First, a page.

We tend to not place such judgements on others as it seems too harsh but they themselves cause it. Be firm, direct, calm and fair. Your health is number one. You might find if you had a diagnosis that your own problems stem from this erratic behavior.

    google

    Topic: does stubbornness have a place?- beyondblue

    Topic: is there any room for stubbornness?- beyondblue

    Good luck. You can reply on those threads or reply here if you choose.

    Tony WK

  3. Mrs K
    Mrs K avatar
    3 posts
    27 April 2018 in reply to white knight
    Thanks for your advice Tony. Due to my own medical problems, I am living with my mum and dad, so it's hard to distance myself. I don't want to abandon her, I just want her to get better. The subject has never been broached with her, and given she has not yet gotten out of bed today (it's 10.30am, she's usually up and at em before 8) I feel like last night she may have realised something needs to change. I just don't know how to bring it up, but something has to happen. My dad does not help, just tells her to shut up when she starts ranting.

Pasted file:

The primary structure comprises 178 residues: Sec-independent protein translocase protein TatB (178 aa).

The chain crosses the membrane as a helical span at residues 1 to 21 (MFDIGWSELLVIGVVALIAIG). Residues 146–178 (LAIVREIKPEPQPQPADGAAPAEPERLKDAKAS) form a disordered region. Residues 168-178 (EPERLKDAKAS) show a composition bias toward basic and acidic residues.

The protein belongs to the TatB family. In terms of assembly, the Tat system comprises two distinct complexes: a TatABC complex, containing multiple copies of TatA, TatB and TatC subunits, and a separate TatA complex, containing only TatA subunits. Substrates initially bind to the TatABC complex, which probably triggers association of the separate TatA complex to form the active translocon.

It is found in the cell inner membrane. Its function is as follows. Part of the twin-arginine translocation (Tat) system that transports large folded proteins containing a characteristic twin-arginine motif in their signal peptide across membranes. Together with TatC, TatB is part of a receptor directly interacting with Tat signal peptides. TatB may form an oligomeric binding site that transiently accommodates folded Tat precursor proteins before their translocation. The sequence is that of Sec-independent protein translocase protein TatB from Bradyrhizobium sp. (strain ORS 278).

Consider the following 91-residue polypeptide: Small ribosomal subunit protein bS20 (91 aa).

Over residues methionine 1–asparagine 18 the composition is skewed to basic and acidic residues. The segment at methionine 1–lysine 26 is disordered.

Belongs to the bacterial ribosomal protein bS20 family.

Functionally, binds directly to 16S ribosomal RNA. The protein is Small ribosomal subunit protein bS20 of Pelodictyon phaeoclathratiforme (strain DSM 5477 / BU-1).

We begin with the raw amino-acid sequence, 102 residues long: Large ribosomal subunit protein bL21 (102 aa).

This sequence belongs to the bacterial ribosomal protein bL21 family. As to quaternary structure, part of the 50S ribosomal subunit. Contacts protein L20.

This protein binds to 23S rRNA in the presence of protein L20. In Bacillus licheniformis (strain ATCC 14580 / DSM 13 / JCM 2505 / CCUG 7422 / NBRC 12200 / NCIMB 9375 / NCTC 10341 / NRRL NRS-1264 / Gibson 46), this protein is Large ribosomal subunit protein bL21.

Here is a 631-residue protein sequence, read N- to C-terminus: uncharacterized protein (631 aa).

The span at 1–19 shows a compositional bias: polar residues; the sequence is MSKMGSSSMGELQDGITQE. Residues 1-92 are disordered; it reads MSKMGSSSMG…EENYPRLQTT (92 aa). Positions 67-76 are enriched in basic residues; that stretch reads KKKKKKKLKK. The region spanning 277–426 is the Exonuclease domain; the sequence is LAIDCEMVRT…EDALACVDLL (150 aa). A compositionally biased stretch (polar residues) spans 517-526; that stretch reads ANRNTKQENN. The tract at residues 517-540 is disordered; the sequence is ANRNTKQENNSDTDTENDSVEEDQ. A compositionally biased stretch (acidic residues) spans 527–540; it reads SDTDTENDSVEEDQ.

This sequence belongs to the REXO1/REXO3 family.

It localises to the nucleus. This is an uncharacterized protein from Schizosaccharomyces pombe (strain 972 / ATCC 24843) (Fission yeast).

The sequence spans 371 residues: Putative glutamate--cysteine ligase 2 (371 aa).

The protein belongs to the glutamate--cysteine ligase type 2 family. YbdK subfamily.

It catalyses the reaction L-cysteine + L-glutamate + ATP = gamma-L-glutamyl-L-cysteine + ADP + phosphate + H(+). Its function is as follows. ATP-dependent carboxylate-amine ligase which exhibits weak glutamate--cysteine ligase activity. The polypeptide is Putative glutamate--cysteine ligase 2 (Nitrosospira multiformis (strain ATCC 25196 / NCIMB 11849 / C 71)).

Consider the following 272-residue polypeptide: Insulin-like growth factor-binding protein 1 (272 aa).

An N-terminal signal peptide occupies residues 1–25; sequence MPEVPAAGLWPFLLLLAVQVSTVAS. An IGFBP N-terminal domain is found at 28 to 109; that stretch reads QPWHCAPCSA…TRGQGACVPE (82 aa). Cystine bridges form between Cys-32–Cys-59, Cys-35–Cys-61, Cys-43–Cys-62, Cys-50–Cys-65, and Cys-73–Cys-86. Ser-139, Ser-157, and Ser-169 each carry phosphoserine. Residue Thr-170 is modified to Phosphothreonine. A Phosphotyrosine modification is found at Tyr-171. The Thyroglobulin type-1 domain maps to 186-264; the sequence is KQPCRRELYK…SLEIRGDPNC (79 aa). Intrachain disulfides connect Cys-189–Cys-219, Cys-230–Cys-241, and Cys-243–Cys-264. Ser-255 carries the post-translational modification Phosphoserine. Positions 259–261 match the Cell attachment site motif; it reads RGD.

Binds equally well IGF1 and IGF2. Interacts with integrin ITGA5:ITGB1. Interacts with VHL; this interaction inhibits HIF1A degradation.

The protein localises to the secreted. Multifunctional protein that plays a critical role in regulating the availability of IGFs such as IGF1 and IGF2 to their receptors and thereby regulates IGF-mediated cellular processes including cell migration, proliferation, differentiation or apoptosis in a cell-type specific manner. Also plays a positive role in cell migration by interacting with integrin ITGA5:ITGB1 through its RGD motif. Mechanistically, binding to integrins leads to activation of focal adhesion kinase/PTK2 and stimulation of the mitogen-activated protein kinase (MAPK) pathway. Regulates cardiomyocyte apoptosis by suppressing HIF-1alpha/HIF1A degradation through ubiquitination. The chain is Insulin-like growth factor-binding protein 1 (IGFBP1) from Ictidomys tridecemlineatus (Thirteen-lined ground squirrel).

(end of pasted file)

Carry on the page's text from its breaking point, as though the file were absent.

4. white knight
    Community Champion
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    white knight avatar
    9398 posts
    27 April 2018 in reply to Mrs K

    Hi Mrs K,

    Thankyou for filling in the gaps. Sometimes a second post brings with it a wider picture.

    I haven't got more suggestions. Unfortunately (I'm a baby boomer 62yo) those around my age group and even younger, treat mental illness as something other people get or it is seen with a certain stigma. Those views are difficult to penetrate.

    You could consider seeking out a pamphlet and placing it on a coffee table. The other thing you can do, its a little radical, to tell her you are going to seek counseling. When she asks why you can say- "well I think I need to learn to cope with you mum, you are welcome to come with me if you like, I'd love that". Then at the sessions the counsellor will suggest a Dr's appointment.

    I'm sorry I cant be of more assistance. But we are here to talk if you ever would like to repost.

    Tony WK

  5. Summer Rose
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    Summer Rose avatar
    1617 posts
    28 April 2018 in reply to white knight

    Hi Mrs K

    I'm so sorry that you find yourself in such a difficult situation with your mum. You are obviously a kind, caring person and I can tell that you love your mum very much.

    If you can't talk to mum maybe you could try writing her a letter. You would be able to express your feelings and engineer some time/space before the "rant". This might give mum time to absorb your concerns before speaking and maybe the conversation will be more productive.

    It's a really tough situation. Can you talk with other extended family members? I'm hoping that they could provide you with some much needed moral support.